The Story of How 'Batman vs. Superman' Almost Happened 15 Years Ago

Ben Affleck and Henry Cavill in 2016's 'Batman vs. Superman: Dawn of Justice.' The film has roots all the way back to 2001. Warner Bros.

In 2007, Will Smith's post-apocalyptic I Am Legend featured a cool easter egg—a movie billboard layering the Batman and Superman logos together.

On screen for just a few seconds, the futuristic thriller seemingly foreshadowed an eventual collision of the comic book titans. Nine years on, Batman v Superman is very much a reality.

But, no, this wasn't the work of Warner Bros.' marketing team planting the seeds almost a decade in advance, nor a case of divine premonition. The billboard was in fact a remnant of the past, of what could have been, rather than an indication of what was to come. (That part is just happenstance.)

The poster's origins date back to the turn of the century, somewhere around 2001. The X-Men were just taking flight on the big screen and Marvel had yet to Hulk smash its way to box office domination. For years, Warner Bros. was hard at work seeking to relaunch its two most lucrative DC Comics franchises, Batman and Superman, after the disastrous reviews for 1997's Batman & Robin —starring George Clooney and his infamous bat-nipples —and 1987's Superman IV: A Quest for Peace respectively.

For the dark knight, the studio set Black Swan 's Darren Aronofsky as director and co-writer of Batman: Year One , based on Frank Miller's 1987 comic book series of the same name; Miller would help pen the script. The man of steel, meanwhile, fell into the hands of a scribe who would go on to reinvigorate Star Wars —J.J. Abrams. He was drafted in to write Superman: Flyby with McG and then Wolfgang Petersen linked to direct.

But then came the idea of reintroducing both the heroes at the same time, in one cinema-shattering spectacle: Batman vs. Superman. The idea was birthed by screenwriter Andrew Kevin Walker, the man who wrote Seven and Sleepy Hollow. Warner Bros. immediately went for it and Petersen, the Oscar-nominated director of Das Boot and Air Force One, was hired to direct for a summer 2004 release.

Echoing Zack Snyder's decision not to retell Batman's origin story in Batman v Superman: Dawn of Justice, Petersen also planned to spare audiences a backstory and dive right into the action. The heroes would collide in a plot tying their cities, Gotham and Metropolis, together.

"Their individual crises are what pit them against each other. Superman [stands by] his old thing of 'truth, justice, and the American way'—oh, boy, he gets into trouble with that one," the director said in 2002. Batman, meanwhile, ''gets into a case so violent that he's about to lose it. [But] it's a superhero film, so of course at the end they join forces.''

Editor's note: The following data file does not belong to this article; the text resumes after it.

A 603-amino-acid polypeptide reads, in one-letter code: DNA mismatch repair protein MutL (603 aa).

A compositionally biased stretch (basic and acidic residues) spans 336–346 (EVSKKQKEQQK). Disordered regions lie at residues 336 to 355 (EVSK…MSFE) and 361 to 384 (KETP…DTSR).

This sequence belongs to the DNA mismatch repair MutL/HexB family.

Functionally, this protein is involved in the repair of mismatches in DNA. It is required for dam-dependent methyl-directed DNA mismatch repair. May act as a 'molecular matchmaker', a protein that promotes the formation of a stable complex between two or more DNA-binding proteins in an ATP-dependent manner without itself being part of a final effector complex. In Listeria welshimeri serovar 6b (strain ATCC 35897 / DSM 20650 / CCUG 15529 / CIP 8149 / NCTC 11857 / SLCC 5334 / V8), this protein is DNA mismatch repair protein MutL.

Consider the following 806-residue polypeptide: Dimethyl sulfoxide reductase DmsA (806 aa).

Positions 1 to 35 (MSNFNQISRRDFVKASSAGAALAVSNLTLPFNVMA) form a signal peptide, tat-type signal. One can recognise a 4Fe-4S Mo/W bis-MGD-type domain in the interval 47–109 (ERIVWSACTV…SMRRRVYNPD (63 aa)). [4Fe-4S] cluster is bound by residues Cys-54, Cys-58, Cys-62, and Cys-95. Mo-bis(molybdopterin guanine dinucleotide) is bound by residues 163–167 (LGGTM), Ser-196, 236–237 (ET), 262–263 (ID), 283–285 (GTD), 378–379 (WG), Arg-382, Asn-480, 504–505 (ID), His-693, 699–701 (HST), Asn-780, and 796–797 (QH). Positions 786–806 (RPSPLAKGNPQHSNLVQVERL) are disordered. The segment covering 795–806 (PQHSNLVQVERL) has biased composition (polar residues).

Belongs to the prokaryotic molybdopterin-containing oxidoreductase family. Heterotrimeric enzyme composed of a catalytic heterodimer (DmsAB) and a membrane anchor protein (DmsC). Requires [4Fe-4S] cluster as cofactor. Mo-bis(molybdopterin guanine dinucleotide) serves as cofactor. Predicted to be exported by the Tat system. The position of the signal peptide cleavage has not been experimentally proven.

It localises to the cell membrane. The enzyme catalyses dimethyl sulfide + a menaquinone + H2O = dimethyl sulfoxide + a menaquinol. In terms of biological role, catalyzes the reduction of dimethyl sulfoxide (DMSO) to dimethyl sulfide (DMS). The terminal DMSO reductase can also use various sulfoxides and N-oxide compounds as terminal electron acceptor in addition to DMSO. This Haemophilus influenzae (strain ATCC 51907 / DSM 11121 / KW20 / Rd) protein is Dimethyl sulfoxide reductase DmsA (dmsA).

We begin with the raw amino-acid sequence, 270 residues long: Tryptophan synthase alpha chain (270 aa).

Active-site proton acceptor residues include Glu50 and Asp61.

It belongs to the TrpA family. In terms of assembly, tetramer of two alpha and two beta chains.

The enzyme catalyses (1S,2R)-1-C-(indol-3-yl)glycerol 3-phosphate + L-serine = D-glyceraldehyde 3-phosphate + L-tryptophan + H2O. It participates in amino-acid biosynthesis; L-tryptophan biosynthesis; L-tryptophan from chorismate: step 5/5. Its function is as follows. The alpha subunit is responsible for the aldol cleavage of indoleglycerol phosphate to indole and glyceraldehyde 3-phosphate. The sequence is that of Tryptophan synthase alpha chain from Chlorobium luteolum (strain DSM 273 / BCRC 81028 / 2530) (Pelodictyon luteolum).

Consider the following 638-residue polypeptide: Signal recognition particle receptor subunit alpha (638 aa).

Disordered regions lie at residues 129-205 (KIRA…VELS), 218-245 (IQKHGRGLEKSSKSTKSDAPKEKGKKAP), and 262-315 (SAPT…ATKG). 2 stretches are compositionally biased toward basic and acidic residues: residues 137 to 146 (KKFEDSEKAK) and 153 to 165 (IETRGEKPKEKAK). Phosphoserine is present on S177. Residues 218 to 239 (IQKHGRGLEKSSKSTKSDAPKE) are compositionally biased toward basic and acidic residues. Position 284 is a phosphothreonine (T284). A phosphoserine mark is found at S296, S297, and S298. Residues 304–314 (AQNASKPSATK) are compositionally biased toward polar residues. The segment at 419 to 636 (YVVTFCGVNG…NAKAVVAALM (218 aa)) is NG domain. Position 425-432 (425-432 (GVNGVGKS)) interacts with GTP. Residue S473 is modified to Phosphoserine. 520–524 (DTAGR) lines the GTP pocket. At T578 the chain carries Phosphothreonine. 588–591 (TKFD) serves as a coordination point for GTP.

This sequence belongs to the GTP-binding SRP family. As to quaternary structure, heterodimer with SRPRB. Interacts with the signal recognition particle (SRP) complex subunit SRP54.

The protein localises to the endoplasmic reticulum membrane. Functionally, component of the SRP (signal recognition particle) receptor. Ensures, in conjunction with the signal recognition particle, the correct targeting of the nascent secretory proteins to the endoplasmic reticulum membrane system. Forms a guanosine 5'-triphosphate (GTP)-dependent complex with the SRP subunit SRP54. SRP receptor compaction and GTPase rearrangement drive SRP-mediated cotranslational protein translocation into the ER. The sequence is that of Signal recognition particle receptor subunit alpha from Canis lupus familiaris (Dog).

Entertainment Weekly noted that names such as Johnny Depp, Colin Farrell, Jude Law, James Franco and the late Paul Walker were among Warner's shortlist for the two roles.

Somewhere along the way, screenwriter Akiva Goldsman—the Oscar-winning A Beautiful Mind scribe—was hired to rewrite Walker's script, bringing with him a deep-rooted knowledge of the Dark Knight. Goldsman had co-written 1995's Batman Forever and, perhaps better forgotten, he also wrote Batman & Robin.

In 2012, some 10 years later, Goldsman's abandoned script for Batman vs. Superman surfaced online. The draft was devised in secrecy under the codename "Asylum" and is dated June 2002. The parallels to Snyder's darker tone in 2013's Man of Steel and Dawn of Justice are uncanny: Bruce Wayne, older and grizzled, was retired from crime-fighting and mourned the losses of his most trusted sidekicks, Robin, butler Alfred Pennyworth and the police commissioner James Gordon. Clark Kent was going through his own midlife crisis—a divorce from intrepid Daily Planet reporter Lois Lane. These personal distractions proved the perfect breeding ground for the film's villain, Lex Luthor, to pit them against each other.

With a script written, casting talk heated up. Two actors were shortlisted for Superman, Petersen would later reveal: Josh Hartnett and, rather interestingly, Christian Bale, who was also in the mix to play Batman in Aronofsky's Batman: Year One around the same time, and would later win the part in Christopher Nolan's acclaimed Dark Knight trilogy.

The film was "pretty close" to happening, according to its director. But then J.J. Abrams delivered a new script for Superman: Flyby that made Warner Bros. re-evaluate its plans. "[WB chief] Alan Horn was so torn because it's such a fascinating concept to do a Batman versus Superman film," Petersen told MTV in 2010. "But the studio decided to try separate versions of Superman and Batman, and then maybe think about down the road if you want to bring them together in one film."

Like so many proposed Batman and Superman movies before it, Batman vs. Superman was relegated to the depths of development hell, never to be made. Warners moved ahead with Nolan's Batman Begins, released in 2005, and hired Bryan Singer to helm 2006's Superman Returns.

But unlike Flyby, Year One and the other countless projects that never materialized, Batman vs. Superman did make it onto the big screen—in a sense.

That brings us back to 2007 and I Am Legend, a film written and co-produced by Goldsman and directed by Francis Lawrence. As Lawrence explained in 2014, the movie's producers thought it "would be fun" to guess what movies might be released at the time of the futuristic plague depicted in the film. Goldsman saw the perfect opportunity to include the Batman vs. Superman billboard easter egg—a nod to the past and, unwittingly, a wink to the future.